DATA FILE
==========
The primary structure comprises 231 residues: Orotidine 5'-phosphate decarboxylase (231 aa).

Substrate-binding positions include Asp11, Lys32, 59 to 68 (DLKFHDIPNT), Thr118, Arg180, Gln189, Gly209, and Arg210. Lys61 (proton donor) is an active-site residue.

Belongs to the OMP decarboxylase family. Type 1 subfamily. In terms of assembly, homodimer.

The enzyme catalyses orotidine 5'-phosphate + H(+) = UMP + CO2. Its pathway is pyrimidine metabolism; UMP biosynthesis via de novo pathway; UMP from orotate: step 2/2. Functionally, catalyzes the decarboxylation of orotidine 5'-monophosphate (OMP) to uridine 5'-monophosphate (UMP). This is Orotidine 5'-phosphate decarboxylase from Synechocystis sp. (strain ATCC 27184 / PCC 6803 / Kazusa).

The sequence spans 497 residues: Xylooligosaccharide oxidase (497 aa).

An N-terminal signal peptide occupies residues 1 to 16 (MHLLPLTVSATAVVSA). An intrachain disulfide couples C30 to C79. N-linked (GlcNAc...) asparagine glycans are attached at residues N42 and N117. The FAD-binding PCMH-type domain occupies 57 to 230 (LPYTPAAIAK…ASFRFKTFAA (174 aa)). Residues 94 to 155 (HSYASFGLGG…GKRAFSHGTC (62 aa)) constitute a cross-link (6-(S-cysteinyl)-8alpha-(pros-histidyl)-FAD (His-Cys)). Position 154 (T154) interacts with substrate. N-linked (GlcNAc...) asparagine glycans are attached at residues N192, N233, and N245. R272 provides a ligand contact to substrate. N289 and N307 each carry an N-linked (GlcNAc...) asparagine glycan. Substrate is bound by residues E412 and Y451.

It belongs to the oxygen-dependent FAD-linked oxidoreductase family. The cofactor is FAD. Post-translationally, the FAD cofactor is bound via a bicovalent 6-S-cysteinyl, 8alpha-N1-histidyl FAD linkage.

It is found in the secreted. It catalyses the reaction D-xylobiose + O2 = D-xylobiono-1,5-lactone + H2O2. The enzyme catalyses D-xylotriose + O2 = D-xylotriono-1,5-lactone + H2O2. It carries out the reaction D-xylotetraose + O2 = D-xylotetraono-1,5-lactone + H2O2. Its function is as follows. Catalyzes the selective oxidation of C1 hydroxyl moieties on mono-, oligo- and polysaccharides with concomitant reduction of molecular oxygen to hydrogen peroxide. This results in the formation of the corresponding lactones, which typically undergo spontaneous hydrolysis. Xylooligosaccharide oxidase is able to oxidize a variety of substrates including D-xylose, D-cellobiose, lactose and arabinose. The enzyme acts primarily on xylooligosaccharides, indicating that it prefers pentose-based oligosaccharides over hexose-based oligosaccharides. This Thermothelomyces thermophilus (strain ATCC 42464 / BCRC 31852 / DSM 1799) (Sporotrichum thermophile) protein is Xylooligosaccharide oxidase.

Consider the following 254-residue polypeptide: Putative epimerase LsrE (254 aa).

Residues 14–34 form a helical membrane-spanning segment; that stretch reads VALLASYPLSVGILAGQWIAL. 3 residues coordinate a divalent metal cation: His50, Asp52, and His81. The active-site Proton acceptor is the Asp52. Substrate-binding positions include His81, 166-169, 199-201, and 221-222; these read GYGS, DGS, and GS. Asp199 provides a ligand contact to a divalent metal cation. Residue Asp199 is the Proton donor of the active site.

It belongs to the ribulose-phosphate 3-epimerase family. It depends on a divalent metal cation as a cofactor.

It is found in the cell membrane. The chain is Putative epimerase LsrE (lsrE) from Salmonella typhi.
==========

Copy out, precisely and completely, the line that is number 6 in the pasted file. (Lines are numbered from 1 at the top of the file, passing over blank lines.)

An N-terminal signal peptide occupies residues 1 to 16 (MHLLPLTVSATAVVSA). An intrachain disulfide couples C30 to C79. N-linked (GlcNAc...) asparagine glycans are attached at residues N42 and N117. The FAD-binding PCMH-type domain occupies 57 to 230 (LPYTPAAIAK…ASFRFKTFAA (174 aa)). Residues 94 to 155 (HSYASFGLGG…GKRAFSHGTC (62 aa)) constitute a cross-link (6-(S-cysteinyl)-8alpha-(pros-histidyl)-FAD (His-Cys)). Position 154 (T154) interacts with substrate. N-linked (GlcNAc...) asparagine glycans are attached at residues N192, N233, and N245. R272 provides a ligand contact to substrate. N289 and N307 each carry an N-linked (GlcNAc...) asparagine glycan. Substrate is bound by residues E412 and Y451.